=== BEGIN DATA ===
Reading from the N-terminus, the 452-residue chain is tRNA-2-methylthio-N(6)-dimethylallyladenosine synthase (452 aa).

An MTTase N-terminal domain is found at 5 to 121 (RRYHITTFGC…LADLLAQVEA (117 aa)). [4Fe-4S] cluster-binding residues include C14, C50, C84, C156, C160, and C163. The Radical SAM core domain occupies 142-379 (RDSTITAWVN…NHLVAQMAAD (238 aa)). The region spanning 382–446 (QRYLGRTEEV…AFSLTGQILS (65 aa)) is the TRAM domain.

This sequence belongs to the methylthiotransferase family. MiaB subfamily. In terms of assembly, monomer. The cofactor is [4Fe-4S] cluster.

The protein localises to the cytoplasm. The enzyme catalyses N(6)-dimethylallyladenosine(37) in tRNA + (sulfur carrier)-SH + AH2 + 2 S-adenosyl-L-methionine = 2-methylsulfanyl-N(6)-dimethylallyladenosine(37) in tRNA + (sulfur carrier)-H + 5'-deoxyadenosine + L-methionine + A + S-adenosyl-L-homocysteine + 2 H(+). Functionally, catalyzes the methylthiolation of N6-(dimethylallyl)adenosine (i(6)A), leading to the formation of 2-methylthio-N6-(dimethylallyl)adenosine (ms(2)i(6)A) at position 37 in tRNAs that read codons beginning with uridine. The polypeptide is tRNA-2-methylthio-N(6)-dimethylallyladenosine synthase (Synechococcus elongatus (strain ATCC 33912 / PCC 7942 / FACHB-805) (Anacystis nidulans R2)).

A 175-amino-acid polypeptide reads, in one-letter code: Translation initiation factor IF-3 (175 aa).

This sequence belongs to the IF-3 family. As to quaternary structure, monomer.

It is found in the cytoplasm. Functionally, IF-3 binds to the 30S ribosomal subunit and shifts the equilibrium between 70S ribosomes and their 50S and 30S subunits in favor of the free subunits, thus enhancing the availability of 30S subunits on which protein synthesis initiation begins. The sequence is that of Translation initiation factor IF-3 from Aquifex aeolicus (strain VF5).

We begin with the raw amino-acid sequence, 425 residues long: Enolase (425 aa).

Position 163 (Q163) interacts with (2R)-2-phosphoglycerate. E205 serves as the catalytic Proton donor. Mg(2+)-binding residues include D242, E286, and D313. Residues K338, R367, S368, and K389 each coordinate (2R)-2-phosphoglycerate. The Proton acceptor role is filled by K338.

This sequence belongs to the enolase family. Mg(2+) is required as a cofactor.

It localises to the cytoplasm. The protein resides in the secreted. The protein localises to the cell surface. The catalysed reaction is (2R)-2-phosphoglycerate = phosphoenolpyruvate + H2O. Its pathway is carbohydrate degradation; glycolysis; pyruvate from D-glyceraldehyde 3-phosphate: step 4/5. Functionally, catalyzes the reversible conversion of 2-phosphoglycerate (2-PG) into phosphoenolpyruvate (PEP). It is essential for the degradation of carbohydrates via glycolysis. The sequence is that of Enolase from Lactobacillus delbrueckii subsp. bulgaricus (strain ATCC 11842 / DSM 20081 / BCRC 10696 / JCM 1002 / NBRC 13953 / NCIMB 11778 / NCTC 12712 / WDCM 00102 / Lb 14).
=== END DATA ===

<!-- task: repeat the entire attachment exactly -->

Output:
Reading from the N-terminus, the 452-residue chain is tRNA-2-methylthio-N(6)-dimethylallyladenosine synthase (452 aa).

An MTTase N-terminal domain is found at 5 to 121 (RRYHITTFGC…LADLLAQVEA (117 aa)). [4Fe-4S] cluster-binding residues include C14, C50, C84, C156, C160, and C163. The Radical SAM core domain occupies 142-379 (RDSTITAWVN…NHLVAQMAAD (238 aa)). The region spanning 382–446 (QRYLGRTEEV…AFSLTGQILS (65 aa)) is the TRAM domain.

This sequence belongs to the methylthiotransferase family. MiaB subfamily. In terms of assembly, monomer. The cofactor is [4Fe-4S] cluster.

The protein localises to the cytoplasm. The enzyme catalyses N(6)-dimethylallyladenosine(37) in tRNA + (sulfur carrier)-SH + AH2 + 2 S-adenosyl-L-methionine = 2-methylsulfanyl-N(6)-dimethylallyladenosine(37) in tRNA + (sulfur carrier)-H + 5'-deoxyadenosine + L-methionine + A + S-adenosyl-L-homocysteine + 2 H(+). Functionally, catalyzes the methylthiolation of N6-(dimethylallyl)adenosine (i(6)A), leading to the formation of 2-methylthio-N6-(dimethylallyl)adenosine (ms(2)i(6)A) at position 37 in tRNAs that read codons beginning with uridine. The polypeptide is tRNA-2-methylthio-N(6)-dimethylallyladenosine synthase (Synechococcus elongatus (strain ATCC 33912 / PCC 7942 / FACHB-805) (Anacystis nidulans R2)).

A 175-amino-acid polypeptide reads, in one-letter code: Translation initiation factor IF-3 (175 aa).

This sequence belongs to the IF-3 family. As to quaternary structure, monomer.

It is found in the cytoplasm. Functionally, IF-3 binds to the 30S ribosomal subunit and shifts the equilibrium between 70S ribosomes and their 50S and 30S subunits in favor of the free subunits, thus enhancing the availability of 30S subunits on which protein synthesis initiation begins. The sequence is that of Translation initiation factor IF-3 from Aquifex aeolicus (strain VF5).

We begin with the raw amino-acid sequence, 425 residues long: Enolase (425 aa).

Position 163 (Q163) interacts with (2R)-2-phosphoglycerate. E205 serves as the catalytic Proton donor. Mg(2+)-binding residues include D242, E286, and D313. Residues K338, R367, S368, and K389 each coordinate (2R)-2-phosphoglycerate. The Proton acceptor role is filled by K338.

This sequence belongs to the enolase family. Mg(2+) is required as a cofactor.

It localises to the cytoplasm. The protein resides in the secreted. The protein localises to the cell surface. The catalysed reaction is (2R)-2-phosphoglycerate = phosphoenolpyruvate + H2O. Its pathway is carbohydrate degradation; glycolysis; pyruvate from D-glyceraldehyde 3-phosphate: step 4/5. Functionally, catalyzes the reversible conversion of 2-phosphoglycerate (2-PG) into phosphoenolpyruvate (PEP). It is essential for the degradation of carbohydrates via glycolysis. The sequence is that of Enolase from Lactobacillus delbrueckii subsp. bulgaricus (strain ATCC 11842 / DSM 20081 / BCRC 10696 / JCM 1002 / NBRC 13953 / NCIMB 11778 / NCTC 12712 / WDCM 00102 / Lb 14).